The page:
Alfonso V(redirected from Alfonso the Magnanimous)
Alfonso V, king of Aragón and Sicily
Alfonso V (Alfonso the Magnanimous), 1396–1458, king of Aragón and Sicily (1416–58) and of Naples (1443–58), count of Barcelona. He was the son of Ferdinand I, whom he succeeded in Aragón and Sicily. Queen Joanna II of Naples sought his aid against Louis III, rival king of Naples, and, after Alfonso had defeated (1421) Louis, Joanna adopted Alfonso as her heir. They quarreled in 1423, and when Joanna died (1435), she left her throne to René of Anjou. Attempting to conquer Naples, Alfonso was captured (1435) by the Genoese, but he was released through the agency of the duke of Milan. In 1442 he defeated René, took Naples, and was recognized (1443) as king by the Pope. Leaving his Spanish possessions under the rule of his wife and his brother, Alfonso spent the rest of his life in Naples, where he accorded great privileges to Spanish nobles and tried to introduce Spanish institutions. A patron of arts and letters, he held a splendid court and beautified the city. Alfonso also played a vigorous part in Italian politics. He left Naples to his Son Ferdinand I and the rest of his kingdom to his brother John II.
Alfonso V, king of Portugal
Alfonso V, 1432–81, king of Portugal (1438–81), son of Duarte and Queen Leonor. During his minority there was a struggle for the regency between the queen mother and Alfonso's uncle, Dom Pedro, duke of Coimbra. The duke was triumphant (1440) and retained power after Alfonso was declared of age (1446) until the young king fell under the influence of Dom Pedro's illegitimate half-brother, Alfonso, duke of Braganza. The dismissal (1448) of Dom Pedro led to a civil war, in which the king's troops killed (1449) his uncle at Alfarrobeira. Alfonso undertook ventures in Morocco and by capturing Alcácer-Seguer (1458) and Tangier (1471) won the name Alfonso the African. Less rewarding was his long attempt to win the throne of Castile after his marriage—never sanctioned by the church—in 1475 to Juana la Beltraneja, officially the daughter and heiress of Henry IV of Castile, although generally thought to be the child of Beltrán de la Cueva. This claim brought Alfonso into war with Isabella I of Castile and her husband, Ferdinand II of Aragón. Alfonso, badly beaten in the battle of Toro (1476), capitulated in 1479. During his reign Prince Henry the Navigator was active. Alfonso was succeeded by his son, John II, who was the effective ruler of Portugal after 1476.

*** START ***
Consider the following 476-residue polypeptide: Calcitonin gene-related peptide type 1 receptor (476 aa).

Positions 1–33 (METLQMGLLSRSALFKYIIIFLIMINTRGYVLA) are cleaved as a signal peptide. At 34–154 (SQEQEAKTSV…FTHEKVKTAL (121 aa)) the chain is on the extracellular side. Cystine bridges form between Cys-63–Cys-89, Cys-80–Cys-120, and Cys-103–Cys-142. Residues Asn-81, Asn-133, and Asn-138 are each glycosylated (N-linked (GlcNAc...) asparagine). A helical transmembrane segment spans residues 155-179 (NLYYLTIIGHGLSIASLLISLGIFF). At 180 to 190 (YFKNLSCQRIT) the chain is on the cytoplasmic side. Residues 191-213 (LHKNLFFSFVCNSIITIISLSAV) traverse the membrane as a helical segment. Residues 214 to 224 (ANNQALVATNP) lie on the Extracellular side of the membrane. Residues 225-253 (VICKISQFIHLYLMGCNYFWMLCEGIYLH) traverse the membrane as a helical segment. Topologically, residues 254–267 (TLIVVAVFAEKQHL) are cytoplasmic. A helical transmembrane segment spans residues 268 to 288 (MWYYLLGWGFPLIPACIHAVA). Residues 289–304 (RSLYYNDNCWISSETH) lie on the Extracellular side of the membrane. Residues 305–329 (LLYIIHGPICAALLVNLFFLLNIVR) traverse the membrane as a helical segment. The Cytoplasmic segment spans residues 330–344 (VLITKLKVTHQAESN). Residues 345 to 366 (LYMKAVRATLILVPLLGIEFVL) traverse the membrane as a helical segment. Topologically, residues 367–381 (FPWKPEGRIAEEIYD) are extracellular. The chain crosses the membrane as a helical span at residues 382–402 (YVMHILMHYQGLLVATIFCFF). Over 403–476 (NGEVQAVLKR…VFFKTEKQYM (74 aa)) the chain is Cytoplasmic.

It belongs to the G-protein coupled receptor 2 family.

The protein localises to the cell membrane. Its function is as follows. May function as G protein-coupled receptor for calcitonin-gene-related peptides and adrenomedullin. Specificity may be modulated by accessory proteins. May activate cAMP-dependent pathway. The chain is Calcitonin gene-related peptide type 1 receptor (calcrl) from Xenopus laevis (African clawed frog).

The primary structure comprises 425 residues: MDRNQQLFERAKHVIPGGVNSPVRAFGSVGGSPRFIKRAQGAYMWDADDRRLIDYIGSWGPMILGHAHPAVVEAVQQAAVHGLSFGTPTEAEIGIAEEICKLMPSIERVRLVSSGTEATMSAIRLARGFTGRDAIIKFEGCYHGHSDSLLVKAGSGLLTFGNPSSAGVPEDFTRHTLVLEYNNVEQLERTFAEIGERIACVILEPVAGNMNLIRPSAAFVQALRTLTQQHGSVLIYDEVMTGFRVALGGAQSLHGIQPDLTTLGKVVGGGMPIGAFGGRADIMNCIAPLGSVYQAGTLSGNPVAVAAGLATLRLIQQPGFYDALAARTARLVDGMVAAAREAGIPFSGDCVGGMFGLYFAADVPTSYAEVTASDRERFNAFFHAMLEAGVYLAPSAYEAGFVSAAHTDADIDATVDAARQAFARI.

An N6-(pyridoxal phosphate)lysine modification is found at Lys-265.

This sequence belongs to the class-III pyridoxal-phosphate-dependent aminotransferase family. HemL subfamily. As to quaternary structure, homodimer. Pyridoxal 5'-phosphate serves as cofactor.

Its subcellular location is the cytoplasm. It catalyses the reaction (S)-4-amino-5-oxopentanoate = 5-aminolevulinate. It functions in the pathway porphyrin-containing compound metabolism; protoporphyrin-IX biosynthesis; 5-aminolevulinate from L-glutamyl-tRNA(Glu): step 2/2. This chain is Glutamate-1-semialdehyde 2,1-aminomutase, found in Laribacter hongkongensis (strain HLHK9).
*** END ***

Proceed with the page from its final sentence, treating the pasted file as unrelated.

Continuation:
Alfonso V, Spanish king of León
Alfonso V (Alfonso the Noble), 994?–1027, Spanish king of León (999–1027). While he was still a minor, the Moorish ruler al-Mansur died, and the Spanish court recovered the city of León. Alfonso gave (1020) León its fuero [charter]. He was killed in the siege of Viseu.
The Columbia Electronic Encyclopedia™ Copyright © 2022, Columbia University Press. Licensed from Columbia University Press. All rights reserved.